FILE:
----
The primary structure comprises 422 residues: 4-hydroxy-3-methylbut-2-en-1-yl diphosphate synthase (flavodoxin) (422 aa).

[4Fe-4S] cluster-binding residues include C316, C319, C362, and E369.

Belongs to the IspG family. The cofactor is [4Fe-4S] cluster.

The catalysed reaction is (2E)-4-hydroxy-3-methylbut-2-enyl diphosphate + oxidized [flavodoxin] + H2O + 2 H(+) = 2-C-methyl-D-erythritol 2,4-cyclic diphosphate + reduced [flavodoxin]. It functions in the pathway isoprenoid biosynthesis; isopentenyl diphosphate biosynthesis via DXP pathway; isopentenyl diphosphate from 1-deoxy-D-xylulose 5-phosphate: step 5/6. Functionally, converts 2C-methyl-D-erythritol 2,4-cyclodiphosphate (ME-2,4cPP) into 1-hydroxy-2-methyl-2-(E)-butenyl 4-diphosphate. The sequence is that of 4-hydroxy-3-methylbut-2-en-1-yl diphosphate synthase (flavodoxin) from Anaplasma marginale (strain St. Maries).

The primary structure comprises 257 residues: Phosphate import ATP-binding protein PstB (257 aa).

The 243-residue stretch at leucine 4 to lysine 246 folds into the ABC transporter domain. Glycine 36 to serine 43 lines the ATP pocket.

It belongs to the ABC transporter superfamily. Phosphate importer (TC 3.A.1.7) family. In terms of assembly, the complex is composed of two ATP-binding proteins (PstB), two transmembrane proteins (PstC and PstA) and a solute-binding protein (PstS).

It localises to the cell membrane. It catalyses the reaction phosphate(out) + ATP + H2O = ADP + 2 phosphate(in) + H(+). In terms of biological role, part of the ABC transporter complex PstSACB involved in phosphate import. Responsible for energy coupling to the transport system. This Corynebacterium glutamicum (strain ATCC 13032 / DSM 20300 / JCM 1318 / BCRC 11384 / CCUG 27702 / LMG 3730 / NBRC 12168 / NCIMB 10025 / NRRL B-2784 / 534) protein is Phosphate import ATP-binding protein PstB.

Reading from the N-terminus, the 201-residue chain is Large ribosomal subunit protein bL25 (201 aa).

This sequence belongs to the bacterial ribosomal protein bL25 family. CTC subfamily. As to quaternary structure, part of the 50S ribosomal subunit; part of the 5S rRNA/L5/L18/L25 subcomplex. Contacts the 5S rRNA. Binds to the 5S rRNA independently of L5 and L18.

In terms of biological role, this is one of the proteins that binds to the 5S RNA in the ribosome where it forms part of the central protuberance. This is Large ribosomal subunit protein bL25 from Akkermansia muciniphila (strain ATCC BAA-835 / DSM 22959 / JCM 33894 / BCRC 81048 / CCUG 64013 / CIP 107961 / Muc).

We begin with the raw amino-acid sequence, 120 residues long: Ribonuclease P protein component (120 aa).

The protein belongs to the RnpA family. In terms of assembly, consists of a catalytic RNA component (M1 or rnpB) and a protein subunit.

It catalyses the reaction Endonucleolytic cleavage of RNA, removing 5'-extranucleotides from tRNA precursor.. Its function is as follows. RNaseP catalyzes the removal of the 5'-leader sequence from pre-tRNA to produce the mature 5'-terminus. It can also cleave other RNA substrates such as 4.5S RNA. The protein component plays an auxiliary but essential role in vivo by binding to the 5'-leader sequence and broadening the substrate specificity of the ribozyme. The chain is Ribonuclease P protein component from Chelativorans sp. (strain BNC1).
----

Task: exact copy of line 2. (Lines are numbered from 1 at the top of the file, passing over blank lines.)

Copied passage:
[4Fe-4S] cluster-binding residues include C316, C319, C362, and E369.